Secularist of the Year 2012 - Peter Tatchell
Irwin Prize for defending the separation of religion and the state
London, UK - 19 March 2012
Human rights campaigner Peter Tatchell has won this year's award for Secularist of the Year. He was presented with the £5,000 Irwin Prize by the author and freedom of expression campaigner Nick Cohen, at a ceremony in London hosted by the National Secular Society (NSS) on Saturday, 17 March 2012. The audience included prominent scientists, journalists, politicians and writers.
Anthony Gajadharsingh, Chair of the Board of Trustees of the Peter Tatchell Foundation, said:
“We are delighted that our Director, Peter Tatchell, has been given this prestigious award. He has been a voice of human rights and secularism for more than four decades; challenging religious intolerance and defending freedom of belief for people of all faiths and none. While opposing special rights and privileges for religious organisations, the Peter Tatchell Foundation will continue to work for the human rights of everyone, believers and non-believers alike,” he said.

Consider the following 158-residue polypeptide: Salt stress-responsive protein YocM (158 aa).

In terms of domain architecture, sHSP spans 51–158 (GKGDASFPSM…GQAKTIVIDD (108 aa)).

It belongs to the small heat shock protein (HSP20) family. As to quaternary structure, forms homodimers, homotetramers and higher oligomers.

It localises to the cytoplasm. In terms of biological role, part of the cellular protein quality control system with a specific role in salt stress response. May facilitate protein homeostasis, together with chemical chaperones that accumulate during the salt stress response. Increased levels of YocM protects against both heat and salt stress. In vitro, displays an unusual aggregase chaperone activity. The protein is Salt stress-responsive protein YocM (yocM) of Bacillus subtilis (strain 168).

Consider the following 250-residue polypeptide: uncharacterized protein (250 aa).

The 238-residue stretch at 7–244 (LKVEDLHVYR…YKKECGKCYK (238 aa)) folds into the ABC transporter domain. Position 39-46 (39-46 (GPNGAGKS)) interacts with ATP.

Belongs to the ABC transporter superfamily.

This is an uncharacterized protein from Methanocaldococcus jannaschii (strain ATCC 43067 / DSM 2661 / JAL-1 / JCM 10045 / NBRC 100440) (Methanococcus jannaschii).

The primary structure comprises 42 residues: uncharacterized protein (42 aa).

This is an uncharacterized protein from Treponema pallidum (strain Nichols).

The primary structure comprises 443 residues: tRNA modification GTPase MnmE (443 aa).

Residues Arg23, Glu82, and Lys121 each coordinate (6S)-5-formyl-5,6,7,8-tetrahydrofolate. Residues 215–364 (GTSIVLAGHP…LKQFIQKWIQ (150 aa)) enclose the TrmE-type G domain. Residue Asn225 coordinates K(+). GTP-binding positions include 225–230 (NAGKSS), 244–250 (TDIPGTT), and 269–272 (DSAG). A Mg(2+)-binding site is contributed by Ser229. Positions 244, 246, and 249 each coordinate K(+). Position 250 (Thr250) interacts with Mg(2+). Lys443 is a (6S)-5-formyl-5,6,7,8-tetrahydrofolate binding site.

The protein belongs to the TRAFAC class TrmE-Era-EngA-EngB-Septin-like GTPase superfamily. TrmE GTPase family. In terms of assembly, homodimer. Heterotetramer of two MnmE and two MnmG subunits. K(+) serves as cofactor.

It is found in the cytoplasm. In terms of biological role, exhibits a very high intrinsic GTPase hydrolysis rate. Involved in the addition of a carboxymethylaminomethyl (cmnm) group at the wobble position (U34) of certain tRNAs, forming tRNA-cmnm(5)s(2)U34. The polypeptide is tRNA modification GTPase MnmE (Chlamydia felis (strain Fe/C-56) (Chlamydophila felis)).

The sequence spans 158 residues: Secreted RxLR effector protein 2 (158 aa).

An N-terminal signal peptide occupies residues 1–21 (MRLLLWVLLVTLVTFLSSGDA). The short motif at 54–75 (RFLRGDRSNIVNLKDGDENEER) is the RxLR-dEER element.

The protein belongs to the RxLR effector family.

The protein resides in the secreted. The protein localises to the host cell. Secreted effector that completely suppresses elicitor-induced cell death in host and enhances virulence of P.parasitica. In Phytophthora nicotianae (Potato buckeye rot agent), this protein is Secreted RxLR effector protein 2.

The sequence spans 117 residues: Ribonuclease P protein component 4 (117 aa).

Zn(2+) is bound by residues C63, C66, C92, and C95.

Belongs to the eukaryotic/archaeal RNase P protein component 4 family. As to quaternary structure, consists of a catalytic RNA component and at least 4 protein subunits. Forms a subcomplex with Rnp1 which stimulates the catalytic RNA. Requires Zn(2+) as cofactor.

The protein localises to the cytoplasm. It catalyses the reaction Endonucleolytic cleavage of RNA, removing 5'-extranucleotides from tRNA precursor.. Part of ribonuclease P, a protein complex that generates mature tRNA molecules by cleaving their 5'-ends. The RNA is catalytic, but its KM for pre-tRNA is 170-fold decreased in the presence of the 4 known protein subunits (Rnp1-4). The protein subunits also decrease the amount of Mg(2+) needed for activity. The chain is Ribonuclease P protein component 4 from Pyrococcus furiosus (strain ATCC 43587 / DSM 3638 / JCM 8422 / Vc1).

Commenting on his receipt of the award, Peter Tatchell added:
“I feel very privileged and honoured to receive the Irwin Prize. However, compared to the heroism of secularists and humanists living under religious fundamentalist regimes, such as Iran and Saudi Arabia, my own efforts are quite insignificant. I salute their courageous, inspiring work in defence of rationalism, scientific knowledge, freedom of expression and human rights.
“I pay tribute to my humanist and secularist colleagues in many countries, including Leo Igwe in Nigeria, Kato Mukasa in Uganda and George Thindwa in Malawi.
“Worldwide, organised religion is the single greatest threat to human rights; especially to the rights of women, LGBT people, atheists and minority faiths. Religious-inspired dogmas persecute Christians in Pakistan, Sunni Muslims in Iran, Shia Muslims in Bahrain and Jewish people in much of the Middle East. In many countries, atheists and apostates face discrimination, harassment, threats and violence from religious zealots. Some Islamist countries have the death penalty for Muslims who turn away from their faith. Even in the West, the religious right menaces freedom of expression and equality, with its demands for the censorship of the satire that targets religion and with its campaigns in defence of gender and sexual orientation discrimination.
“Secularists support the separation of religion and the state. With no established state religion, there is equality for people of all faiths and none. Secularism is the best guarantor of religious freedom. It is in the interest of people of all faiths, as well as the interests of non-believers. People are entitled to their faith but they are not entitled to insist that their religious values are the law of the land,” concluded Mr Tatchell.
Terry Sanderson, president of the National Secular Society, said: